Clause 3 - Arrest under certified Part 1 warrant

Part of Extradition Bill – in a Public Bill Committee at 2:30 pm on 9th January 2003.

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Photo of Bob Ainsworth Bob Ainsworth The Parliamentary Under-Secretary of State for the Home Department 2:30 pm, 9th January 2003

I will happily do that. Under the Bill, a European arrest warrant may be executed—that is to say, a person arrested—by a constable or an appropriate person designated for

the purpose by an order passed through the House of Commons by affirmative resolution. That is a well established formulation, for which there are ample precedents.

I invite members of the Committee to consider section 7 of the Criminal Justice (International Co-operation) Act 1990—they should remember who was in power at the time—which confers powers of entry, search and seizure. It provides that

''the Secretary of State may by order direct that any of those powers shall be exercisable by a person of any other description specified in the order''.

That was passed by members of the Conservative party in government. It was adequate for them then, but in opposition the reference to an appropriate person to be designated by an order passed by affirmative resolution has become unacceptable. My only fear in changing the words is that we would pander to blatant Euroscepticism in so doing. There is an important difference: the order made under the 1990 Act was subject to the negative resolution procedure. We are proposing the affirmative resolution procedure. No one other than a constable will be able to execute a European arrest warrant unless there has been a positive vote in both Houses of Parliament.

The hon. Member for Torridge and West Devon asked whom I regarded as an appropriate person. There is no contradiction between what I and my right hon. Friend the Minister for Policing, Crime Reduction and Community Safety said on that point. Customs and Excise and various service police forces are significant players in the area, given the number of military personnel who seek service overseas. Those are the sort of people who we see as appropriate.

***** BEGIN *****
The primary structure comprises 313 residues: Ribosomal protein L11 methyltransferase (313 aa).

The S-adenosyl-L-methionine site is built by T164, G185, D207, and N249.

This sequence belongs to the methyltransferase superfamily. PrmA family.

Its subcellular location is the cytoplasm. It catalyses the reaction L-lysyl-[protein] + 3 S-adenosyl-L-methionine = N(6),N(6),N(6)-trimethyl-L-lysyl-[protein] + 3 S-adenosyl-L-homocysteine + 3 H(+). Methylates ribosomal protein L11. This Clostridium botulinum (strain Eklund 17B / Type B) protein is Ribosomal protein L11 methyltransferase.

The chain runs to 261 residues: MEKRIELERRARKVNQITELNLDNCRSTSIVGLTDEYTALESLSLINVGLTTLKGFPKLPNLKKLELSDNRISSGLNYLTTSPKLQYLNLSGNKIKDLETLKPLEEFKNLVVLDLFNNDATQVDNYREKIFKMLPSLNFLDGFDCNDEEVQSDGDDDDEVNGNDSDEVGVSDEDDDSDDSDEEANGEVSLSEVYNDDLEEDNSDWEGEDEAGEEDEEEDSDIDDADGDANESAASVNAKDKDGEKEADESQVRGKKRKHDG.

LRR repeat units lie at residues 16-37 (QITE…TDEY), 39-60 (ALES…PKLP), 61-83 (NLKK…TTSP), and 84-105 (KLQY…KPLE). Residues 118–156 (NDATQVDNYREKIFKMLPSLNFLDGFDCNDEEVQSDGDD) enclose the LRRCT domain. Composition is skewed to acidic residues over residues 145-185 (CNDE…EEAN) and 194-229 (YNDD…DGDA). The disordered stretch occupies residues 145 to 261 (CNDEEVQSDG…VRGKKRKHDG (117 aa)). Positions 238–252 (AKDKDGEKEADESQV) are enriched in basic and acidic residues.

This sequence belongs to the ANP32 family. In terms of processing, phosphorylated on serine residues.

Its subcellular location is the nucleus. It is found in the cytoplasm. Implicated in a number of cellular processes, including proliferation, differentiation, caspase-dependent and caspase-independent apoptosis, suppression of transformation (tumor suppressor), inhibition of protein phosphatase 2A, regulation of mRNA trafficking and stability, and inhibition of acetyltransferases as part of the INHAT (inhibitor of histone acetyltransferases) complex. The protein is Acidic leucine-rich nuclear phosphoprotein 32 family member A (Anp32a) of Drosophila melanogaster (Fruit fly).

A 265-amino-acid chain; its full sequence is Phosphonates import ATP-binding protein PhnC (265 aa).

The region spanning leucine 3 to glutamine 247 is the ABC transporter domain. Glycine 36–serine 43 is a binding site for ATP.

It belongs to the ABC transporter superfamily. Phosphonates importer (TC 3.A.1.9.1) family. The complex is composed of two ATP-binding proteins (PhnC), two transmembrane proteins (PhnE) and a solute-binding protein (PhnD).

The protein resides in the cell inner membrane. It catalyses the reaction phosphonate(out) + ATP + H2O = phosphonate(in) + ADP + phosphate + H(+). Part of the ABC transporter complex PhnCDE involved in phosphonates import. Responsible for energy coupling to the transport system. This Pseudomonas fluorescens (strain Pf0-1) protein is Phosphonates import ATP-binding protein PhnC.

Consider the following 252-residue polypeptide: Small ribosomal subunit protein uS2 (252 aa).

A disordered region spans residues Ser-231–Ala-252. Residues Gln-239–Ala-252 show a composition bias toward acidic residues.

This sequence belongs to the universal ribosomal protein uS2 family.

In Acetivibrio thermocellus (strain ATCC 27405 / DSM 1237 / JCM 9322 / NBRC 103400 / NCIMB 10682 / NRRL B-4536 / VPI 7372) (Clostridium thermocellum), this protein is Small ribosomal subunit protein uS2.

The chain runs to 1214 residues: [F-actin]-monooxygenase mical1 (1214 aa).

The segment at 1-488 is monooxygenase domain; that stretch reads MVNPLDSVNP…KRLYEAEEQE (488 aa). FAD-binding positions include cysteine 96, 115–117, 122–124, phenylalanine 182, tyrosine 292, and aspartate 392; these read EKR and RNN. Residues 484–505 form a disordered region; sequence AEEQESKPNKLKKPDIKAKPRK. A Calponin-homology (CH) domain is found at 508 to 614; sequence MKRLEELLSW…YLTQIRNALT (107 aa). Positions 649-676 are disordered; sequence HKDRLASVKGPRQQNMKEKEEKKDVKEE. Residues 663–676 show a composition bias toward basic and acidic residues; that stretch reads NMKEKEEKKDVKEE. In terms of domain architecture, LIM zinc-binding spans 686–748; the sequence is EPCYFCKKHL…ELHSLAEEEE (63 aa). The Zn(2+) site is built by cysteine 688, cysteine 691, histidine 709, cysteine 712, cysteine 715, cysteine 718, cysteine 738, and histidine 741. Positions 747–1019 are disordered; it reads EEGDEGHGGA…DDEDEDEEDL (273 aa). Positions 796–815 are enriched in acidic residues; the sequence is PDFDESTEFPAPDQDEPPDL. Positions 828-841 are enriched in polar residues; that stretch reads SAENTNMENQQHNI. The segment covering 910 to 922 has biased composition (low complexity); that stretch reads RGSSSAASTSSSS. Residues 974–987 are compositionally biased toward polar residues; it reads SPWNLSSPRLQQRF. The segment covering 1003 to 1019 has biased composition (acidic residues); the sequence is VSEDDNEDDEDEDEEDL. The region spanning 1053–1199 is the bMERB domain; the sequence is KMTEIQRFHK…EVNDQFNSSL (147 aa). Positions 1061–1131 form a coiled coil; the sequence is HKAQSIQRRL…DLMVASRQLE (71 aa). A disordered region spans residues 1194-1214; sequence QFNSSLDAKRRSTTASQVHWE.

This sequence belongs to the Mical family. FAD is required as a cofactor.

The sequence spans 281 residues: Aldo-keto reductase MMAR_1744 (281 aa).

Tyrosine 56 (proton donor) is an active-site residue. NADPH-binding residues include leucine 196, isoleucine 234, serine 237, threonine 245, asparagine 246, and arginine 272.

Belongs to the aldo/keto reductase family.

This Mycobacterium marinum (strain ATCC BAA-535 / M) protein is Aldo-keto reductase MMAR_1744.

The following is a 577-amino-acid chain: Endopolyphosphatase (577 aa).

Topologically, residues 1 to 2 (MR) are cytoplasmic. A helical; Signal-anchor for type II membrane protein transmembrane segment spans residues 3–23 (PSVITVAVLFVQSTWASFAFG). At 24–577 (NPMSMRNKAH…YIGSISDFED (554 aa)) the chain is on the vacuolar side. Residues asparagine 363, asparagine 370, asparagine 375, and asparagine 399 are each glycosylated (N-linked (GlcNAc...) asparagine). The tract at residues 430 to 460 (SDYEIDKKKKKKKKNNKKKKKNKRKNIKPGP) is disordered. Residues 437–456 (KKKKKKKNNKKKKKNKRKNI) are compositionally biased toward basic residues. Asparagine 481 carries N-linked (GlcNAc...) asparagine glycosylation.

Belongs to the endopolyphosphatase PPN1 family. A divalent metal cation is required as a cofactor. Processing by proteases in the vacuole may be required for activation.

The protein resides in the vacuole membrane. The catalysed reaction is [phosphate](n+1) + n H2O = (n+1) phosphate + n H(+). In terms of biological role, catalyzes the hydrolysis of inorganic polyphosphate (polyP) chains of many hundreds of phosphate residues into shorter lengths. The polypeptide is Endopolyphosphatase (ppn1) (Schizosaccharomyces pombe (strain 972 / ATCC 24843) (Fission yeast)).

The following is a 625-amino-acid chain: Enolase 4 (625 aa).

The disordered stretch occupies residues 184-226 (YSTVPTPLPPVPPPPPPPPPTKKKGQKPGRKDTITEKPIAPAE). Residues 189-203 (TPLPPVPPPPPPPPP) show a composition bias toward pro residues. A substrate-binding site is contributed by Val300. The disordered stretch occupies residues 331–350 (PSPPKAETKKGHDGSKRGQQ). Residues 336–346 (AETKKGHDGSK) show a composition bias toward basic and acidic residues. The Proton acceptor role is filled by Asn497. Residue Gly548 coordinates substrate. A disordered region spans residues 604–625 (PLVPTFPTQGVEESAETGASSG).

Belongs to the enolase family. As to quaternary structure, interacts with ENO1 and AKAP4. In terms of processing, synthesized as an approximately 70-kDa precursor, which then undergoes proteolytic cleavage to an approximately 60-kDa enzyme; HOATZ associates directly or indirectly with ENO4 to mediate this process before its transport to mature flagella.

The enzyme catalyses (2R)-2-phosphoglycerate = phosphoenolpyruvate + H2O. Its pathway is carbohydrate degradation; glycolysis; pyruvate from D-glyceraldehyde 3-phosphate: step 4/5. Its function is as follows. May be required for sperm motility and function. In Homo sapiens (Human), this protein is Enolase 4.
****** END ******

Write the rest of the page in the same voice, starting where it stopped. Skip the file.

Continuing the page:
We have no plans to designate any other persons or bodies, but we need to retain some flexibility as the structure of British law enforcement changes. It changed recently when we established the National Crime Squad, which did not previously exist. It would be ridiculous for us to have to return to primary legislation in such circumstances.

No foreign law enforcement officials will be designated to execute a European arrest warrant in this country. That is not what the Government want or have ever intended. Hon. Members should stop reading certain sections of the press, or at least stop believing them. Having set out why we believe that the current formulation of the Bill is appropriate, I turn to the detail of the amendments. Their effect would be to make it impossible to designate any individual law enforcement officers committed to execute a European arrest warrant. The Opposition propose instead that each time a person other than a constable wants to execute a warrant, he will need the Home Secretary's permission on a case-by-case basis. Let us suppose that a Customs officer investigating a domestic case stalls a foreign individual subject to a European arrest warrant. If these amendments were passed, the Customs officer could not arrest or even detain the person until the Home Secretary had personally given him his permission. If the Home Secretary happened

to be unavailable, that would just be bad luck and the suspect would go free. I hope that the hon. Gentleman will not therefore press for what would clearly be a ridiculous set of arrangements.